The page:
When you start things up, you’ll be able to pick from Arcade Play, Arcade Vs. (two players, duh), Tag Play, Survival Challenge and Practice. Unfortunately, that’s all we’ve got, and it doesn’t help that Arcade Play and Tag Play are virtually the same thing. You have to defeat both opponents in the latter mode and in Arcade mode, you only have to take down one, but that’s the only difference. Practice isn’t much of anything, and Survival Challenge is probably the only saving grace when it comes to depth. You can unlock a whole bunch of new content with this mode, but the lack of balance really shows its unfortunate colors, here. Thing is, too many characters are wicked cheap. Marco, for example, only has to stand at a distance and toss up his assortment of firepower, making it extremely difficult for anybody to get close. Haohmaru has crazy range with that sword of his, and for some reason, does an abnormal amount of damage in comparison to most other characters. In other words, if you want to play with a friend, you two have to pick out the cheap characters right off the bat in order to stave off the “lame” accusations and exclamations.
Now, because some characters have special skills that are very difficult to execute, the cheapness factor lessens just a bit. But again, it very much depends on the character selection. And whichever characters you choose is all the more crucial considering the next complaint we have: most of the fighters do not have the awesome Special Double Assault ability! What’s the deal with that? We’ve got two characters going into every battle, and only a few of them can pair up and unleash some serious firepower. That makes absolutely no sense, and is the primary failing of NeoGeo Battle Coliseum. On the good side of things, the controls really are quite responsive, and the variety of fighting skills and unbelievable assortment of characters (40, plus 6 unlockable ones!) is enough to make any fan of the genre smile. There is a lack of balance, but with so many characters and so many different fighting styles, you’re bound to find something you like. Whether you feel like mastering Yuki’s unique combat ability or you just enjoy watching Mai’s bouncing bosoms – man, those things have a life of their own – you will certainly appreciate the selection.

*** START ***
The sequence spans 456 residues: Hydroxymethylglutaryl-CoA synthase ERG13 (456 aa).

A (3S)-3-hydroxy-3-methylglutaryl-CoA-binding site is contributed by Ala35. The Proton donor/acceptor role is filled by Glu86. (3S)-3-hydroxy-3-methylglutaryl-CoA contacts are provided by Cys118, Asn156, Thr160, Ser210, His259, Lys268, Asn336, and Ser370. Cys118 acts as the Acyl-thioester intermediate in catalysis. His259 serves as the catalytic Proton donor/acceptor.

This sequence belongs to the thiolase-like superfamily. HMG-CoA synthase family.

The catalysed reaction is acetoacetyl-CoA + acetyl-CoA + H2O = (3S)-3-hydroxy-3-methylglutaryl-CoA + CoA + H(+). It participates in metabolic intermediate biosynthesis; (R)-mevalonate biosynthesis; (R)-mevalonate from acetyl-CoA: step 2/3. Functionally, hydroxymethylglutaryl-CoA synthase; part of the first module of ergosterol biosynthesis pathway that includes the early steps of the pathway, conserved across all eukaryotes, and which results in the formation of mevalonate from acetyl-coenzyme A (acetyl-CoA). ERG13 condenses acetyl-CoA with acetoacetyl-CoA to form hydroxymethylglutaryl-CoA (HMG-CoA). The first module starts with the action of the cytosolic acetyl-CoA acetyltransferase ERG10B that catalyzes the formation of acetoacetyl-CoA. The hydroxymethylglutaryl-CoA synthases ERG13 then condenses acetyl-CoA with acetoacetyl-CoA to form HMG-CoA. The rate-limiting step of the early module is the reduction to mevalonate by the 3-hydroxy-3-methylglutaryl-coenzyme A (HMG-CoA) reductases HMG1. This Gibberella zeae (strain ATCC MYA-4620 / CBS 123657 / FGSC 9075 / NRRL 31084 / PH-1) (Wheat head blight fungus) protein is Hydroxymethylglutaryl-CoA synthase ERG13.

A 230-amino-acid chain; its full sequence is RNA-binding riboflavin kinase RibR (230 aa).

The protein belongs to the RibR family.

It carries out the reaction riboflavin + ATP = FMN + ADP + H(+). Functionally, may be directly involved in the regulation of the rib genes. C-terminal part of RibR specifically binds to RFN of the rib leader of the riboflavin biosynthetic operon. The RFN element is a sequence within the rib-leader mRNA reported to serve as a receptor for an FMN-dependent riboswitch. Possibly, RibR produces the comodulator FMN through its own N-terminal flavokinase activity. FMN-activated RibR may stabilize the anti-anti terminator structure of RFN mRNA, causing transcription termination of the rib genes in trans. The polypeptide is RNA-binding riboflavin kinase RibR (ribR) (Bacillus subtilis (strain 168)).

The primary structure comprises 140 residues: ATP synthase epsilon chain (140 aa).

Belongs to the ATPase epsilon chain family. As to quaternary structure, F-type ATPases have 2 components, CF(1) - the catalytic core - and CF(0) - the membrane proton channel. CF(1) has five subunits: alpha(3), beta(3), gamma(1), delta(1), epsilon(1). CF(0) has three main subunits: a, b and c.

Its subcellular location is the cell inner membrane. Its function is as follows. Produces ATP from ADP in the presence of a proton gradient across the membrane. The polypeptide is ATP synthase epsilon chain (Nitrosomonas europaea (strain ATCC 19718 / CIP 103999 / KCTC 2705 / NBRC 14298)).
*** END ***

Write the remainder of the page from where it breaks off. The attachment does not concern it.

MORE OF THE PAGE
On top of which, it’s a $20 budget title that is designed to appeal to two players, even more so than the standard fighter. So when it’s all nasty outside and you and a buddy have nothing to do, and you just might be reminiscing about the good ol’ days, perhaps NeoGeo Battle Coliseum is just the ticket. Sure, the gameplay exhibits a lack of balance (“dude, that is so cheap” will be a common lament), the tracks are repetitive, and there aren’t enough modes, but that’s okay. There are a ton of characters, a lot of variety in the fighting styles, good control, and the tag system does add another dimension of strategy to a straightforward genre. We just wish SNK didn’t totally drop the ball in regards to the Double Assault ability, which punctuated the tag team format, and without a lot of modes to pick from, everything gets kinda dry after a few hours. If they had just followed through with the initial idea, the game could’ve been very solid. But…well, you can’t have everything. This is an okay title, and maybe worth the twenty bucks if you’re looking for a simple, fun, yet flawed old-school 2D fighter.